"And their words seemed to them as idle tales, and they believed them not.
"Then arose Peter, and ran unto the sepulchre; and stooping down, he beheld the linen clothes laid by themselves, and departed, wondering in himself at that which was come to pass.
"And, behold, two of them went that same day to a village called Emmaus, which was from Jerusalem about threescore furlongs...."And [after their encounter with Jesus on the road to Emmaus] they rose up the same hour, and returned to Jerusalem, and found the eleven gathered together, and them that were with them,
Two things I notice.
First is that one of the disciples on the road is named in the text: "Cleopas". The other is not. Cleopas' name appears once more in the book of John in chapter 19: “Now there stood by the cross of Jesus his mother, and his mother’s sister, Mary, the wife of Cleopas, and Mary Magdalene.”
The commas make the distinction of individuals not perfectly clear but it is likely 4 women that are referred to here:
Mary the mother of Jesus
a woman named Mary who is designated by her relationship (wife) to Cleopas
If not it could be five:
Mary the mother of Jesus
the unnamed wife of Cleopas
These four (or five) women are mentioned as having been present for the crucifixion.
On the third day after the crucifixion we find Cleopas heading to Emmaus. Some scholars think it may well have been his wife with whom he was traveling home on that journey and who hurried back with him to Jerusalem to deliver the good news. If so, add her to the women who loved him and mourned him and to whom He showed himself and conversed after his resurrection.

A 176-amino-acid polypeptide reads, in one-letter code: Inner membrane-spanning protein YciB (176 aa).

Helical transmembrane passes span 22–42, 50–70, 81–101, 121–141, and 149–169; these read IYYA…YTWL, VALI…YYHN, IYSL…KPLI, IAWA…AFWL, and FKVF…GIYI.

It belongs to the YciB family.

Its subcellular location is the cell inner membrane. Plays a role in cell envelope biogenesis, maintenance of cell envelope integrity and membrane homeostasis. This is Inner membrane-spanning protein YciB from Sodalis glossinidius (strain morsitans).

Second, the disciples greet the two disciples with the news that yes, they've heard. Simon [Peter] has seen him too.
That's one interaction that we don't have recorded. We have records of Jesus interaction with Mary Magdalene, and the two disciples on the road to Emmaus, and, later, with 10 of the apostles, and still later, with Thomas, but not this one with Simon Peter.
His interaction with Simon Peter, if added chronologically to this list, would probably be number 2 or number 3.
This Simon Peter, who was, most likely, still wracked with guilt about and deeply repentant of his three-time denial of affiliation with Jesus and who had made the trip back to the empty tomb (with John in John 20) desperately hoping against hope that the story the women told might be true.
Jesus decision to spend time with Simon Peter so soon after His return says much. I believe, about His compassionate, forgiving, helpful, connected response to an individual who feels deeply the remorse for his temporary abandonment of his connection with the Savior and who loves Him and deeply wishes there were some way to be with Him again.